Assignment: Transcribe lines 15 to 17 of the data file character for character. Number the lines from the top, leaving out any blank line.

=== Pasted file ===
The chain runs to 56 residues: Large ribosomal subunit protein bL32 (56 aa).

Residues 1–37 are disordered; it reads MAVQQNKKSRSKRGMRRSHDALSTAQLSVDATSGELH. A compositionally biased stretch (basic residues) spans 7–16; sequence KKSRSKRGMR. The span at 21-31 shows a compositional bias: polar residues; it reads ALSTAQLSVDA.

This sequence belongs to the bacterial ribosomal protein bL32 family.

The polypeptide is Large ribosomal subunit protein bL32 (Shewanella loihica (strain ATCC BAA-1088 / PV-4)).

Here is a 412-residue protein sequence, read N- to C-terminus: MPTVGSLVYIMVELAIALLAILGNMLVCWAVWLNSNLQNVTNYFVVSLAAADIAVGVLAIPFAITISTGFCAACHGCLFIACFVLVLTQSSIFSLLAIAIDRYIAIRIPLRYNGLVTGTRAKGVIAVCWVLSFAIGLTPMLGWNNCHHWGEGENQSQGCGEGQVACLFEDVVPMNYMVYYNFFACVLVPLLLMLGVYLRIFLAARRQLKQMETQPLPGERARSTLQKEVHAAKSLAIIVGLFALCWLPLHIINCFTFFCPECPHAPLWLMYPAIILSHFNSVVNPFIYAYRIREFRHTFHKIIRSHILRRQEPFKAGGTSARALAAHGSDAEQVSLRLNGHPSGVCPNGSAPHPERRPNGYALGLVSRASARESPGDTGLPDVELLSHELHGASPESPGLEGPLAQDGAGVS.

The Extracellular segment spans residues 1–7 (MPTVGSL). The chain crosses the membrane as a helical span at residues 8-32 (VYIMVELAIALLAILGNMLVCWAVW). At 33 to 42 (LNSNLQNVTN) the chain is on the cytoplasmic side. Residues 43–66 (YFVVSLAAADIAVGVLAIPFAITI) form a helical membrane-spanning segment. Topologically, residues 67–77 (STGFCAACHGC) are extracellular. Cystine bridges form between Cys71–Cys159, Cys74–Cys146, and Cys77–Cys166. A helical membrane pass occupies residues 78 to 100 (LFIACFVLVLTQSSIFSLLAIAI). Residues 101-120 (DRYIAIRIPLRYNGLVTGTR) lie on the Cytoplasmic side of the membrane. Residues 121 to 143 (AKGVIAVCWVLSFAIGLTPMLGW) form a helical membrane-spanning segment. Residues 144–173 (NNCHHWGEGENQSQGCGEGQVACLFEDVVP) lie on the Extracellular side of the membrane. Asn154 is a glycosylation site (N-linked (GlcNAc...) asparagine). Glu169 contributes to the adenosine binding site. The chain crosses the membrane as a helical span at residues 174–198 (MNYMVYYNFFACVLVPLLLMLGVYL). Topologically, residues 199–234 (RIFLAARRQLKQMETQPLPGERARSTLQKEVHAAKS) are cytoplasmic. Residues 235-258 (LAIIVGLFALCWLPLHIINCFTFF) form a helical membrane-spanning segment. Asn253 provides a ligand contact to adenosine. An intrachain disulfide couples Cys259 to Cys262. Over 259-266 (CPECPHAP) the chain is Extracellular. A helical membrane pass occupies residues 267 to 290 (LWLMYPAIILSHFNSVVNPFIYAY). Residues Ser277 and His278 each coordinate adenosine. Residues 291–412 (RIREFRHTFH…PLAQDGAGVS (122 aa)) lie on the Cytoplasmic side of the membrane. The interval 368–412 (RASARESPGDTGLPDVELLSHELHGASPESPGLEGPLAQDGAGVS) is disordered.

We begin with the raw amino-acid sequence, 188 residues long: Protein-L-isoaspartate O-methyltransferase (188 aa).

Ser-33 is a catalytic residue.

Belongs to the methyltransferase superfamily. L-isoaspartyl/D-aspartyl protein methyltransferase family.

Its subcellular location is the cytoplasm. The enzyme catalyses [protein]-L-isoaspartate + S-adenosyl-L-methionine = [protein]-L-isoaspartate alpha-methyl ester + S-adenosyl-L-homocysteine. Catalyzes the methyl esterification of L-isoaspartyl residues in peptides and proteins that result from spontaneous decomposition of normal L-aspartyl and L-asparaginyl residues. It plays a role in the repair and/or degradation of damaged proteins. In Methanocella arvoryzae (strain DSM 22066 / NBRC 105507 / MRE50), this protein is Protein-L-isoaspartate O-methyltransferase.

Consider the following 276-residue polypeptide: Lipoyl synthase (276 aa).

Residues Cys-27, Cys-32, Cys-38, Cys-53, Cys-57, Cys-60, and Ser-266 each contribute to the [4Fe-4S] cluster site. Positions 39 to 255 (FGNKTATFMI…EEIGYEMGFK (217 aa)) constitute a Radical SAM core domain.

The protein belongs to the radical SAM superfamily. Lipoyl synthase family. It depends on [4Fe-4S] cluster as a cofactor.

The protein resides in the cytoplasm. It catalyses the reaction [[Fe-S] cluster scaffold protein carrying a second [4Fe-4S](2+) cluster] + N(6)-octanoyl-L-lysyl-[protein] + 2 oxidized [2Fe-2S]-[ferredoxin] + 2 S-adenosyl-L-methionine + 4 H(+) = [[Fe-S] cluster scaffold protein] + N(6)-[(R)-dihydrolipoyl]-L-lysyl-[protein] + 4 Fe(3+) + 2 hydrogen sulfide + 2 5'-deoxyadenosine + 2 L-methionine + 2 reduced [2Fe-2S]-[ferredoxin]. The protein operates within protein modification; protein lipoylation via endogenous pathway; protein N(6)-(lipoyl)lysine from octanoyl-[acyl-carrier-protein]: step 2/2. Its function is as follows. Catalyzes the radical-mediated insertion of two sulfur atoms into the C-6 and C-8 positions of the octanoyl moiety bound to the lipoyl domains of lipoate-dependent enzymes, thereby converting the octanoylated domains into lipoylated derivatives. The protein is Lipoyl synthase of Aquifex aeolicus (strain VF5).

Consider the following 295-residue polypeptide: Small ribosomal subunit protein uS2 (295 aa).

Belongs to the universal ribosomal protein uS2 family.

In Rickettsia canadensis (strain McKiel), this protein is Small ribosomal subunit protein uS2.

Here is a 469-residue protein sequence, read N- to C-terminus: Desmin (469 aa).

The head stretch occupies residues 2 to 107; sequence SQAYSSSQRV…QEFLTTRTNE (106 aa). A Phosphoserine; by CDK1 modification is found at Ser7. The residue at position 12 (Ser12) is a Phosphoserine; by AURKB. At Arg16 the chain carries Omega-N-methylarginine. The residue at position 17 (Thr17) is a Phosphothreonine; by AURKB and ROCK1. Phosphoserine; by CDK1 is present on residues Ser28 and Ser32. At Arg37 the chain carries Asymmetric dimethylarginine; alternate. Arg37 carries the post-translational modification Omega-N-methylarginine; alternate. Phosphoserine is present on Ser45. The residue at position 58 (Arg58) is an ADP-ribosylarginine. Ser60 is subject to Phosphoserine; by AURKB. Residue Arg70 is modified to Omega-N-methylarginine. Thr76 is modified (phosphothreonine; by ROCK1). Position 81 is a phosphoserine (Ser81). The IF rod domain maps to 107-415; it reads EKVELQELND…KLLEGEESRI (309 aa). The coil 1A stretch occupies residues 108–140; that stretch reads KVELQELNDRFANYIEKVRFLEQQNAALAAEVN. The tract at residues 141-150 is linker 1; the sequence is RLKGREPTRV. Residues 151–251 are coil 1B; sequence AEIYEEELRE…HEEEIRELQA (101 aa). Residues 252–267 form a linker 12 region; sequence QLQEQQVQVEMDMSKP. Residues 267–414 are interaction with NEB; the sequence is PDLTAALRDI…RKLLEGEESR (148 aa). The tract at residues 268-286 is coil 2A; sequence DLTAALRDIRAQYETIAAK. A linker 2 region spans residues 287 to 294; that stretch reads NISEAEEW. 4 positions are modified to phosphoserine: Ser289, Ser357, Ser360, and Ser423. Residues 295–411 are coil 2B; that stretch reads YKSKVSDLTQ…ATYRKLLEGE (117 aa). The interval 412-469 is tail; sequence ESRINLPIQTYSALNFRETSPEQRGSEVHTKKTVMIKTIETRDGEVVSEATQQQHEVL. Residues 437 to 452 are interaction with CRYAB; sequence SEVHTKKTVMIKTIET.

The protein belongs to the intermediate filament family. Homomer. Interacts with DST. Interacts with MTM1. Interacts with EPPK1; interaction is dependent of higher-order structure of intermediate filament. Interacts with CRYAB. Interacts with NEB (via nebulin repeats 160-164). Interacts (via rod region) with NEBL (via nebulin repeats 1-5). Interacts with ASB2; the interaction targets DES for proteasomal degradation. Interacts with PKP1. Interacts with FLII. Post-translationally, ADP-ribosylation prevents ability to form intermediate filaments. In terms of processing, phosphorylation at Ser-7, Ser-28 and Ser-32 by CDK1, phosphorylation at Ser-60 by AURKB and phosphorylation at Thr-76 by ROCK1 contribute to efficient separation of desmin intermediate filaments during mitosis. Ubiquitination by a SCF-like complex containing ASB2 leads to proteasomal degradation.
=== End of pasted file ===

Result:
Consider the following 295-residue polypeptide: Small ribosomal subunit protein uS2 (295 aa).

Belongs to the universal ribosomal protein uS2 family.

In Rickettsia canadensis (strain McKiel), this protein is Small ribosomal subunit protein uS2.